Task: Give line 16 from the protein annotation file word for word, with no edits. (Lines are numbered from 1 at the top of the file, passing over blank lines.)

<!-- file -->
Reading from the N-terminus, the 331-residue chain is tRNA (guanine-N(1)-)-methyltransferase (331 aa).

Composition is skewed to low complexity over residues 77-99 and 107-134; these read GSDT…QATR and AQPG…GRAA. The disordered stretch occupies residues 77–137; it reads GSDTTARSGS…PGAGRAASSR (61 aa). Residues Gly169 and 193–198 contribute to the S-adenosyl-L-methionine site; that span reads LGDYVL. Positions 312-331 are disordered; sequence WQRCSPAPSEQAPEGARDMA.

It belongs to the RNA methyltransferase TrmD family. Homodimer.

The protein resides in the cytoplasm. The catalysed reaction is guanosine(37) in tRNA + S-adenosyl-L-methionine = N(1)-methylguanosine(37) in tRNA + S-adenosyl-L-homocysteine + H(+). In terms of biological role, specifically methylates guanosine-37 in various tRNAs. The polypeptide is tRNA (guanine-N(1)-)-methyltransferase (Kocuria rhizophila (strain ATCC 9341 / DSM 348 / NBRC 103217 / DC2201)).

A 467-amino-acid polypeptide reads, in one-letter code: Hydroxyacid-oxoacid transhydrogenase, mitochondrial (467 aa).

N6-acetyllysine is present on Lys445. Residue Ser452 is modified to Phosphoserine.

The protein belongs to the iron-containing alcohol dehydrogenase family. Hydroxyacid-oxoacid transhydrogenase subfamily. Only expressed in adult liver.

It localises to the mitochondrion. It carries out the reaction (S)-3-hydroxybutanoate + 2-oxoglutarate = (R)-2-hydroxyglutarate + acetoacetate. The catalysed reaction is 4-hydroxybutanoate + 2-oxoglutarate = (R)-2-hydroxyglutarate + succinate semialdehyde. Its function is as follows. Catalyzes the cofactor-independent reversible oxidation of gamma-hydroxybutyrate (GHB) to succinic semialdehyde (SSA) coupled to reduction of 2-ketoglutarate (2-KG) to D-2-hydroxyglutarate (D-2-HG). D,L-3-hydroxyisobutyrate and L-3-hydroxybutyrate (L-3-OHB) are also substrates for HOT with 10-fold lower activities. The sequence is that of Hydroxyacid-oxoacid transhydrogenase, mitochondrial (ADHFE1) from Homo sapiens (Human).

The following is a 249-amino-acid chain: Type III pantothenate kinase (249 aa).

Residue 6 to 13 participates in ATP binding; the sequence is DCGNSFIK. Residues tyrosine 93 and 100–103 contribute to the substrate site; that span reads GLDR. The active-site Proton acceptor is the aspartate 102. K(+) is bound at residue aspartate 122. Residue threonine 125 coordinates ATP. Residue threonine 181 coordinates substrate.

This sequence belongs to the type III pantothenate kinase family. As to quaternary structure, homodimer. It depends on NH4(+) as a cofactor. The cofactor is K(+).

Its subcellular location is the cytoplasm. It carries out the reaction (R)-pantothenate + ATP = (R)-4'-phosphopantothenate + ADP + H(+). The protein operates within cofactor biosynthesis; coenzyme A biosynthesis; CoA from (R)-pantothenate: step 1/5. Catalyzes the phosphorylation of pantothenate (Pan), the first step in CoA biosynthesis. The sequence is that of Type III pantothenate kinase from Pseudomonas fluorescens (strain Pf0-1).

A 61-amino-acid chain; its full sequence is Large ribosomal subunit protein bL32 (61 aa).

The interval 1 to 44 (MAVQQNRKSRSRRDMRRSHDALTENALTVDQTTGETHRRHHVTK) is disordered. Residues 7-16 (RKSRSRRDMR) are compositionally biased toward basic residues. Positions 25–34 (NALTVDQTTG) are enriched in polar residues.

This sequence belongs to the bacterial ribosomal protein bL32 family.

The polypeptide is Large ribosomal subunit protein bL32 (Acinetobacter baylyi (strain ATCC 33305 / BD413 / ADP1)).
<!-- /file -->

The polypeptide is Large ribosomal subunit protein bL32 (Acinetobacter baylyi (strain ATCC 33305 / BD413 / ADP1)).